This group covers the plants belonging to N.O. Rosaceae, of the class Icosandria. At first sight the plants of this order, and those belonging to the buttercup family, might seem to belong to the same group. They are, however, easily distinguished. The rose family has (with one or two exceptions) the stamens attached to the petals or calyx, not to the receptacle. The fruits are usually pulpy and edible, scarcely one being poisonous. In the next group the stamens are on the receptacle, the fruits are dry, and the plants nearly all more or less poisonous. Omitting the fruit trees, such as the cherry, crab, medlar, and hawthorn, all the plants in this group have numerous pistils.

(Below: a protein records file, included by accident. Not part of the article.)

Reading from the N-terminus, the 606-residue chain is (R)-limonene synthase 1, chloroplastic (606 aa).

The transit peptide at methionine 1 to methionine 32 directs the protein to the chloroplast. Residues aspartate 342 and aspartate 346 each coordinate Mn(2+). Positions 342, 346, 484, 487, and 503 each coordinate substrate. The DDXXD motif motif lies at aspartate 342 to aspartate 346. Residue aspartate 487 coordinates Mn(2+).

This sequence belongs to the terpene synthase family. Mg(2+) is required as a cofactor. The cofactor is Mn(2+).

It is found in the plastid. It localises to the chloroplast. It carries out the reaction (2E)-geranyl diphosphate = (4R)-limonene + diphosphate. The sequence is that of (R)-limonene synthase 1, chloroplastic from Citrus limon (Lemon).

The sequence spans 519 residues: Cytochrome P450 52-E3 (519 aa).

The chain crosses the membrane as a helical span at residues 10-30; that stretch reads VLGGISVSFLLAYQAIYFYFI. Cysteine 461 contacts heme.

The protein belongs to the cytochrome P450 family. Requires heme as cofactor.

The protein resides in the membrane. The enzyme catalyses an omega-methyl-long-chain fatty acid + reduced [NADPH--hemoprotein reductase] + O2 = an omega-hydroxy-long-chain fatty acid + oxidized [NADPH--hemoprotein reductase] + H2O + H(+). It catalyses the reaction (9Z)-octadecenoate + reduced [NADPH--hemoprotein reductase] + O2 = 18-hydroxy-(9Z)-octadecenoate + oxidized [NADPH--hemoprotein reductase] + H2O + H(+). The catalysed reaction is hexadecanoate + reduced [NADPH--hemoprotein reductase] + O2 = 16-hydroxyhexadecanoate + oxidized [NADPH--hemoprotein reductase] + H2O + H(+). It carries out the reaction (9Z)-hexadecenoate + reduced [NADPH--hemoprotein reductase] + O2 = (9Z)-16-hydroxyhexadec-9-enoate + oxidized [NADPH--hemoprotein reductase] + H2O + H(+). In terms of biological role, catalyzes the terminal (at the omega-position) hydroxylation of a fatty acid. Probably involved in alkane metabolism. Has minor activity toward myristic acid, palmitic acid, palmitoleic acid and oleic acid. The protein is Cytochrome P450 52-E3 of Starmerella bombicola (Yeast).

Structure and Habit.
Sweet creamy blossoms, reaching 3 feet.
Yellow, seeds like shepherd's crook.
Yellow or white flowers, a dozen species.
Marsh C. . .
Dingy purple, fruits dry, strawberry-like.
White flowers, fruit well known.
Many kinds, yielding the blackberry.
The different wild roses are numerous.
A second kind found in South of England.
Burnet. . .
Flowers in purple heads, few stamens, leaflets many.
Lesser B. . .
Chalk . .
Leaflets many, stamens many, smaller than last.
Fields . .
Given in Group iii (20) because of few stamens.
Fig. 31. - Arum Spathe and Spadix. (P) Palisade to keep insects inside the flower.
(See Group xviii).